Adapted from a recent online discussion.
Dear Carolyn: My mother makes up stories. I don’t know how else to say it. Usually they’re false recollections of history that serve to make her look good. For example, for years she’s been recounting to people the story of how my stepdad, on a family vacation, took me to my favorite museum and got the guard to let me in after closing time for a private tour. This never happened.
What did happen is that we got to the museum, it was already closed, and I spent the evening crying because, frankly, I was 13 and didn’t like my stepdad all that much, and it was his fault we’d arrived after closing.
I get why Mom wishes it happened the way she says; it just didn’t. I have said to her, multiple times, “Mom, that did not happen.” But then a few months later she tells the story again.
I know I should just roll my eyes and say, ah well, she’s nutty. But it really, really bothers me that she constantly and publicly rewrites history to make herself feel better. Do you have any suggestions?
Yes, but not a welcome or satisfying one: Give up on her. Stop hoping she’ll get better. The person you describe here is emotionally unwell, and that’s not something you can persuade her not to be, no matter how right you are or how good your phrasing is when you call her out.
Do continue to call her out, though, for your own reasons, particularly since she does it publicly; you have a right to your own story.
To be fair, her behavior isn’t just some out-there eccentricity, it’s actually an extension of the very human trait of shaping memory according to our own needs. She just has taken it well out of the range of normal, presumably because her needs are outside that range. Very tough on you, I’m sorry. It might help you to have a few sessions with a good therapist, to help you figure out some strategies for dealing with your family — perspective, distance and insight chief among them.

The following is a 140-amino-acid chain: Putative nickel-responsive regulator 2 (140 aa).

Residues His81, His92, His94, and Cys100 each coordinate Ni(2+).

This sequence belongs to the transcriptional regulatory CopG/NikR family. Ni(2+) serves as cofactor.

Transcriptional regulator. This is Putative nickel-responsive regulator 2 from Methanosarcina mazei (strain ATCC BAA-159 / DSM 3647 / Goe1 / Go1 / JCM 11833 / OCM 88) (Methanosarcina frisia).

Re: Mom in Fantasyland: Me too! Sometimes it just helps to hear that and feel less alone. So, me too. I get it and you are not alone in this. It took me a long time to fully understand how unwell my mother is, and to let go of an expectation that she will live in reality. In my mom’s case, this “magical thinking” (the term her therapist uses for it) doesn’t just apply to history, but to current events as well. I had to drastically change my expectations of her. I’ve been a lot happier — and our relationship has been a lot better, surprisingly — once I did.
I found the way you worded this to be very touching, thank you.
Re: Mom: It may help to infuse some humor into it. “Ha ha! I wish that’s the way it happened!” with a cheerful manner.
Helpful, yes, but tough to do when angry. If Rewritten can find some peace, though, then this tactic could hold that ground. Thanks.
Email Carolyn at email@example.com, follow her on Facebook at facebook.com/carolyn.hax or chat with her online at 10 a.m. each Friday at washingtonpost.com.